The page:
Most details on where a lot of the spending in this year's budget bill has been allocated was not available publicly or even to many lawmakers when they voted on the bill May 4, which contributed to some of the frustration over the measure, House Bill 300.
Rep. Della Au Belatti (D, Makiki-Punchbowl ) told her colleagues in a May 4 floor speech that opposing the budget bill made her feel sick to her stomach, but in her view not enough spending was for education given the $1.6 billion ceiling overage while so many expenditures were still shrouded.
"This expenditure ceiling is a constitutionally mandated spending cap that is calculated and based upon the personal income taxes that we are collecting from the hardworking residents of this state, and we are exceeding this cap by over $1 billion while underfunding public education and higher education in the time of a budget surplus, " she said. "This is absurd."
Porous ceiling The size of the ceiling breakthrough approved for spending in the 2024 fiscal year that begins July 1 is one of the biggest—if not the biggest—in history not only in dollars but in percentage terms.
In 2022, the Legislature exceeded the ceiling by roughly half as much, or around $800 million, according to the state Department of Budget and Finance.
The agency said total appropriations enacted into law have exceeded the ceiling only twice in nearly three decades, not including appropriations for the next fiscal year that are still subject to changes by Gov. Josh Green.
Those two instances were the fiscal years 2023 and 2007. Prior to that, the ceiling was busted in nine other fiscal years : from 1980 to 1983 and from 1989 to 1993, according to the Department of Budget and Finance. Sizes of ceiling breakthroughs in years before the 2023 fiscal year were not available from the agency last week.
Under the ceiling calculation formula based on personal income growth, spending next fiscal year should be held to no more than 3.1 % over the ceiling for the current fiscal year, which itself was exceeded.
Colin Moore, a political scientist with the University of Hawaii Economic Research Organization, said it's important for the public to know that the Legislature is exceeding the spending ceiling even though the requirement for doing so, a two-thirds vote, is a low bar in Hawaii where Democrats overwhelmingly dominate the House and Senate.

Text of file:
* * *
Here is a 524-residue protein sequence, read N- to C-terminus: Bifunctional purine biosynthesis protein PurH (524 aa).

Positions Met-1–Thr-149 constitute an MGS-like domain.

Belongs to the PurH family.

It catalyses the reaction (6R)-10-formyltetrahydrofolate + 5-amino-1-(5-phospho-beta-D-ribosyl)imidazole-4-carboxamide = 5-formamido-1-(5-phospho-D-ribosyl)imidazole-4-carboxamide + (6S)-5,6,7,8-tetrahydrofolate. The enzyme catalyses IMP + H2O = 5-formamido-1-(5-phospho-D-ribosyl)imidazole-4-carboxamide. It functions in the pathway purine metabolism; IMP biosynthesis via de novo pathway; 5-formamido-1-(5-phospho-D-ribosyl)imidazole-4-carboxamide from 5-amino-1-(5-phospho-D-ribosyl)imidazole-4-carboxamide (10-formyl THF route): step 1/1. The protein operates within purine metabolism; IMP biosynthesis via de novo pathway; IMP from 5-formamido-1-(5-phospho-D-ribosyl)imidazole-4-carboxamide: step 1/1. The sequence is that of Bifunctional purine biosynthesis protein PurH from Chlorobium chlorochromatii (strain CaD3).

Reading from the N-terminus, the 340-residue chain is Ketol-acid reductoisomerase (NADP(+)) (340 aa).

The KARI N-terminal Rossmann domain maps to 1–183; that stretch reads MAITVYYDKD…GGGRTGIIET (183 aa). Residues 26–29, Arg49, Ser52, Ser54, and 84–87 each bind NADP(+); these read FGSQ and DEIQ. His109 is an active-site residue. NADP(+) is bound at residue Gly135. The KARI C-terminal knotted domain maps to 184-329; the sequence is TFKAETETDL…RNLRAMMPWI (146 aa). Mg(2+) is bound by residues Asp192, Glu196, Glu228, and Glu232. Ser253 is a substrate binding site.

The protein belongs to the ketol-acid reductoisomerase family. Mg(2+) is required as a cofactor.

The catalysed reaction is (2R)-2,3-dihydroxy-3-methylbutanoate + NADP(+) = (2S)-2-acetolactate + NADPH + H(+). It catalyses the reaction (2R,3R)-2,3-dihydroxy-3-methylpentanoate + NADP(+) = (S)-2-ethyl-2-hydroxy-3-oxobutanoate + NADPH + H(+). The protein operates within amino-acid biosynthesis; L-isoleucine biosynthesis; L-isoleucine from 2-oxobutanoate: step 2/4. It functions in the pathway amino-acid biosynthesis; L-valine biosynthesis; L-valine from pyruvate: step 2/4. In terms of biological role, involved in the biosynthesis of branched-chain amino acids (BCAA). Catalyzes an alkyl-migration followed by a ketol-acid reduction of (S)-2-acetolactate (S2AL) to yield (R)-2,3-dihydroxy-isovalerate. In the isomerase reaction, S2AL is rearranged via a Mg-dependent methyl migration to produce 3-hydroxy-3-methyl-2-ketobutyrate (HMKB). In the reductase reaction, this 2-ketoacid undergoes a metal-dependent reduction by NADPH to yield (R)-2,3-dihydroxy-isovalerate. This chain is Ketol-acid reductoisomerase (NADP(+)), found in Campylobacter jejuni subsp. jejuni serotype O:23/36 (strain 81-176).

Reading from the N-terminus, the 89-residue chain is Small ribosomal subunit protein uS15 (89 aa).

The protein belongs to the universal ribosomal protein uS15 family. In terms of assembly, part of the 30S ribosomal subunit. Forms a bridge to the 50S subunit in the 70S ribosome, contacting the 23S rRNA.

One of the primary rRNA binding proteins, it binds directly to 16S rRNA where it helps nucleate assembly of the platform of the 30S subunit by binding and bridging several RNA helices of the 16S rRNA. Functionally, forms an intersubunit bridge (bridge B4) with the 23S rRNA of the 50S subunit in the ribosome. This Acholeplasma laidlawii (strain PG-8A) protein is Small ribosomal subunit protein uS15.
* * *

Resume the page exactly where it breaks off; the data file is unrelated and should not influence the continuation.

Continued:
"It's an easy limitation to circumvent, " Moore said. "I don't think it's given much consideration at all. I don't think that it's treated as anything more than a formality."
In 1978, the general public was concerned with high inflation, much like today, and Constitutional Convention delegates wanted limits on local government spending.
"Basically, the movement to control government spending, here and elsewhere in the United States, has its origins in the genuine concern of taxpayers that the costs of government should not consume an increasing proportion of their income, " a 1978 ConCon committee report said. "Your Committee concurs that discipline needs to be exercised in the development and execution of spending policies."
Keli 'i Akina, president and CEO of the Grassroot Institute of Hawaii, recently criticized what the public policy think tank called a "wild spending binge."
"The state's expenditure ceiling was designed as a brake on runaway spending, " Akina said in a statement. "But lawmakers appear to be ignoring it, which bodes poorly for the public's trust."
Tom Yamachika, president of the nonprofit Tax Foundation of Hawaii, said most lawmakers seem to have a mindset to spend as much of the state revenue surplus as they can.
Yamachika questioned the wisdom of so much spending, but also acknowledged the existence of the ceiling as designed doesn't make it effective.
"It really doesn't do much, " he said.